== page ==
'Sweet Violence' covers four decades of Ivekovic's audacious work as feminist and activist, including over 100 works and presenting the full range of the artist's practice in all mediums from conceptual photomontage to video, social sculpture, performance and drawing. The exhibition makes a major contribution to the reevaluation of significant women artists and the discursive relationship between art and social change in the contemporary world.
The Museum of Modern Art presents Sanja Iveković: Sweet
Violence, the first retrospective in the United States of the artist’s work, from December 18, 2011,
to March 26, 2012.
The exhibition covers four decades of Iveković’s audacious work as feminist, activist, and video and performance pioneer. Iveković (b. 1949, Zagreb) came of age in the post– 1968 period, at a time when artists broke free from mainstream institutional settings, laying ground for a form of opposition to official culture. In the 1970s Iveković probed the persuasive qualities of mass media and its identity-forging potential, and after 1990—with the fall of the Berlin Wall, the disintegration of Yugoslavia, and the birth of a new nation—she focused on the transformation of reality from communist to post-communist political systems. Iveković’s work offers a view into the politics of power, gender roles, and the paradoxes inherent in society’s collective memory.
The exhibition is organized by Roxana Marcoci, Curator, Department of Photography, The Museum of Modern Art.
The exhibition includes over 100 works, presenting the full range of the artist’s practice in all mediums—from conceptual photomontage to video, social sculpture, performance, and drawing. The artist’s monumental sculptural installation Lady Rosa of Luxembourg (2001) will be featured in The Donald B. and Catherine C. Marron Atrium on the second floor. The works presented in the exhibition’s third-floor galleries include a group of single-channel videos that the Museum has recently acquired, including Sweet Violence (1974), Instructions No. 1 (1976), Make Up – Make Down (1978), Personal Cuts (1982), Practice Makes a Master (1982), and General Alert (Soap Opera) (1995), as well as a selection of photomontages from Iveković’s celebrated series Double Life (1975– 76). Additionally, the artist’s performance piece Practice Makes a Master (1982) will be reenacted on three occasions prior to the opening of the exhibition.
Sweet Violence, the work that gives this exhibition its title, is among Iveković’s first forays into video. It addresses the corrosive effect of media culture under the state doctrine known as the Third Way, a political experiment that took place in the 1970s, during Marshall Tito’s rule, which was defined by an idiosyncratic mix of socialist revolution and free-market economics, all steeped in propaganda. Iveković superimposed black bars on a television monitor and then taped one of the daily broadcasts of Zagreb’s Economic Propaganda Program. With this simple intervention, she visually disconnected viewers from the ―sweet violence of media seduction, an act of voluntary distancing in examining the way images circulate in everyday life, and the mythologies that lurk beneath their surfaces.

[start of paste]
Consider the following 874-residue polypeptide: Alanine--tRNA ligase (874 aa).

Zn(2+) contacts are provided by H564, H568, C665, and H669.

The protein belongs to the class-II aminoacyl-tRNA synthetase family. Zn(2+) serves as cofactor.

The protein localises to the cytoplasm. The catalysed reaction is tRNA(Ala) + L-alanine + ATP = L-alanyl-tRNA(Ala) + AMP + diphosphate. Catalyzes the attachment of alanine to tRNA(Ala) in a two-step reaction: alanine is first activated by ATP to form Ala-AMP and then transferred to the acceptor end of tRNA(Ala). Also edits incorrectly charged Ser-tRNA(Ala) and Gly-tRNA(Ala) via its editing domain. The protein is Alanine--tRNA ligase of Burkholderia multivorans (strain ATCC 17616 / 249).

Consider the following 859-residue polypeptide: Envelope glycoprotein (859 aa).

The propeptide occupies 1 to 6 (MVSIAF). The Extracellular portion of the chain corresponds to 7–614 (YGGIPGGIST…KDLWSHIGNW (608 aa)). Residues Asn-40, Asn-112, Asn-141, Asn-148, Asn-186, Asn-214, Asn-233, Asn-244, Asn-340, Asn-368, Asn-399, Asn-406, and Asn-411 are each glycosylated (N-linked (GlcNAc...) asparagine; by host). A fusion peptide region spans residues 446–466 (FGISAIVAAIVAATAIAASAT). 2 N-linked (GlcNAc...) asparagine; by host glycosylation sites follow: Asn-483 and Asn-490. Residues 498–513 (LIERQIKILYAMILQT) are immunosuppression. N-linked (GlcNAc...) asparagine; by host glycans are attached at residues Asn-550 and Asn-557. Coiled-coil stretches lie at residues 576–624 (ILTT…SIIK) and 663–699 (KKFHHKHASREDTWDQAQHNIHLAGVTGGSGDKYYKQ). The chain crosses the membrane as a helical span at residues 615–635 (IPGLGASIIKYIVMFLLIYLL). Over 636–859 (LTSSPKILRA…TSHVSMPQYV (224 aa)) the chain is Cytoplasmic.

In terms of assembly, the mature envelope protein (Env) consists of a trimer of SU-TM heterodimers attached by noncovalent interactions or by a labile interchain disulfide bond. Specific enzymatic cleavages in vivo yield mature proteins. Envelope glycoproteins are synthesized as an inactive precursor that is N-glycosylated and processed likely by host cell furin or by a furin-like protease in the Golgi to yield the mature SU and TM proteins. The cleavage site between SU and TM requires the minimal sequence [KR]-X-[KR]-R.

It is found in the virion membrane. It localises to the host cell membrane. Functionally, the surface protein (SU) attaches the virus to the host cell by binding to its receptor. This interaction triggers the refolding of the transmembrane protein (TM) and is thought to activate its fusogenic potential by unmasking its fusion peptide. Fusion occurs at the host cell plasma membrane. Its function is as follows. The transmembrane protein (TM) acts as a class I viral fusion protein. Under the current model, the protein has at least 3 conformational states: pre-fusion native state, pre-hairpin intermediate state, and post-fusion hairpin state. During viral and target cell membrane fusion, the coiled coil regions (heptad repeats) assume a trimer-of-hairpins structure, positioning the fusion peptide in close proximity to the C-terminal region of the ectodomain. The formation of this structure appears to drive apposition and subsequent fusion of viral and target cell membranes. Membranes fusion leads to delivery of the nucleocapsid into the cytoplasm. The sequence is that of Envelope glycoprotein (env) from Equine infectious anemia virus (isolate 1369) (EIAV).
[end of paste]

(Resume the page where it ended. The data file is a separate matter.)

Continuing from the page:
The exhibition also features Iveković’s celebrated series of photomontages Double Life, in which the artist juxtaposed pictures of herself culled from her private albums with ads clipped from the pages of women’s lifestyle magazines, such as Anna Bella, Brigitte, Duga, Elle, and Svijet, matching the images on the basis of similarities in gesture, situation, props, and location. All images are dated and include a note on the situation and persons portrayed, making clear that Iveković was not simply mimicking media constructs of femininity but was, in fact, was predating them–since most of her self-portraits were taken well before those in the ads to which they are compared. This ―retroactive perspective sets Double Life apart from similar self-transformations in other artists’ works at the time, and it announces the feminist shifts that have been at play in contemporary art since the early 1970s.